What’s a ‘SIM only’ plan ?
More than 60% of Australians now buy their phone outright and add a SIM Only plan to it. The proportion of people who interact with their telcos in this way has increased substantially for the last few years. Overseas, especially in the USA, the trend is happening even faster. There’s a reason for the rapid growth of the phenomenon. Phone companies want to get away from selling contracts with phones. It causes problems with their finances and, really, they want to sell network services – that’s their bit. When they sell you an iPhone under contract, they’re helping Apple, not themselves.
- Prepaid :
Prepaid plans are agreements with your phone company in which you pay for network services before you use them. Network services are facilities like the ability to make a voice call to someone, send a text / SMS or download a webpage using the data in your plan.
- Postpaid :
Postpaid plans are paid for at the end of the month, rather than the beginning. That is you pay for the network services included in them, at the end of the calendar month. Typically postpaid plans are more convenient. You’ll have to undertake a credit check to be able to use one which precludes the possibility of using them from some. There is less work involved in manually adding value to them and services like roaming are often allowed with less hassle because the telco has your credit card on file and can charge you for what you use.
- PAYG ( Pay As You Go ) :
PAYG plans are surprisingly popular in Australia. If you receive a lot more phone calls than you make, they could be right for you. These too are charged monthly, usually in arrears.
- Data Only :
Data only SIMs can be used in Mobile Broadband dongles or tablets to connect them to the internet. Most don’t have any voice inclusion at all, they are simply a way to connect a computing device to the mobile internet.
Still not sure on the difference ? You can read more about the difference between prepaid and postpaid plans here.
What is a SIM card?
A SIM ( the SIM in ‘SIM only’ that is ) is a Subscriber Identity Module. It’s the chip the phone company gives you which allows your device to connect to the wireless Telecommunications Company’s ( Telco ) network. It’s a way for Telstra, Optus, Virgin Mobile and Vodafone to know who you are, give you the service you’ve paid for and charge you accurately for it at the end of the month. It’s a little computer chip which you put in your phone that means you can talk away and suck down data on your Smartphone.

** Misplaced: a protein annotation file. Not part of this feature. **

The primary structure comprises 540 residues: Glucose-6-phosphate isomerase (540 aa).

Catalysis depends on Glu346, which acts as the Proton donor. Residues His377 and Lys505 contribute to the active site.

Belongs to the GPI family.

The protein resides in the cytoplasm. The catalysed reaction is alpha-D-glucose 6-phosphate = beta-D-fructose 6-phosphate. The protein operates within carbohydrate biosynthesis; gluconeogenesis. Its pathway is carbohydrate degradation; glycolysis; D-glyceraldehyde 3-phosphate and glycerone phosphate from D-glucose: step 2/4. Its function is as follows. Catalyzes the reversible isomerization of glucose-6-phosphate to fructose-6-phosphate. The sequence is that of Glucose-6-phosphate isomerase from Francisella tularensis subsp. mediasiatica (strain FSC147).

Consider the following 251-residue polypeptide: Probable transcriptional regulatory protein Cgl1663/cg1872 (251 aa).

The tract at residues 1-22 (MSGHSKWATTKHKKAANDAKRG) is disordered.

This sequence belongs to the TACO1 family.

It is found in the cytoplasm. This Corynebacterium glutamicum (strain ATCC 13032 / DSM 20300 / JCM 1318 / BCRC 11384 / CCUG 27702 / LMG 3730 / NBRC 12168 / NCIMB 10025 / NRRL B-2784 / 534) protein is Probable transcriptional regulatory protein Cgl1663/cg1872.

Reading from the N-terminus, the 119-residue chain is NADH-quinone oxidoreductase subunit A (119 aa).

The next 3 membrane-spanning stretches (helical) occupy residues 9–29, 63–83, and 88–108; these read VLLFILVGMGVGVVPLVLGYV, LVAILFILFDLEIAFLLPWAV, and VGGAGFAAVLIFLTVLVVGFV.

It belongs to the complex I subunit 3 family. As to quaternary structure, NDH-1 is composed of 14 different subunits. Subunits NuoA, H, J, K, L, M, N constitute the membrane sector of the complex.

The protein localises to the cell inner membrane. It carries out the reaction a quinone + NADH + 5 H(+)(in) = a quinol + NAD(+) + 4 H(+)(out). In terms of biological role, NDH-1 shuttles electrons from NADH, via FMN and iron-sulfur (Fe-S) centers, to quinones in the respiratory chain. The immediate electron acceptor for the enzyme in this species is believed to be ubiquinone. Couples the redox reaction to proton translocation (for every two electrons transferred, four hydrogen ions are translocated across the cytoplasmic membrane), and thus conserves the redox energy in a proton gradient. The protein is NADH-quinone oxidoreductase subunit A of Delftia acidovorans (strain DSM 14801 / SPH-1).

Every phone company, big and small, sells these plans. The reality is that SIM Only plans are what the telcos really want to sell.
In the second case, the BYO mobile or SIM only, they only have to cover their network costs. There’s no device to subsidise.
Why is there such a difference between SIM only and ‘with Smartphone’ contracts ?
if you thought you were getting a ‘free phone’ you weren’t. Even if you look carefully for the term ‘free phone’ on a Telco website, you are extremely unlikely to find it. Phones are described as $0 upfront and there’s a reason for that. Getting involved in bundling SIM Plans with phones is a way to lure people in to two year contracts so they don’t leave. Well, in the first case, the plan is only sold with a handset included. The telcos, here Optus, have to get back what they paid for the device in the pricing they offer you. They’ve bought the device and bundled it in with the plan.
If you already have a mobile you love, these SIM Only / BY Own Mobile plans are great options. You get all the low charge per minute of a contract plan and you don’t have to pay for the device. On the other hand, if you want a brand new Smartphone, often the best thing to do is to buy it with a plan. That allows you to split the cost of the device over 24 months. After all, who has the $500+ that most Smartphones cost, sitting around waiting to get used ?!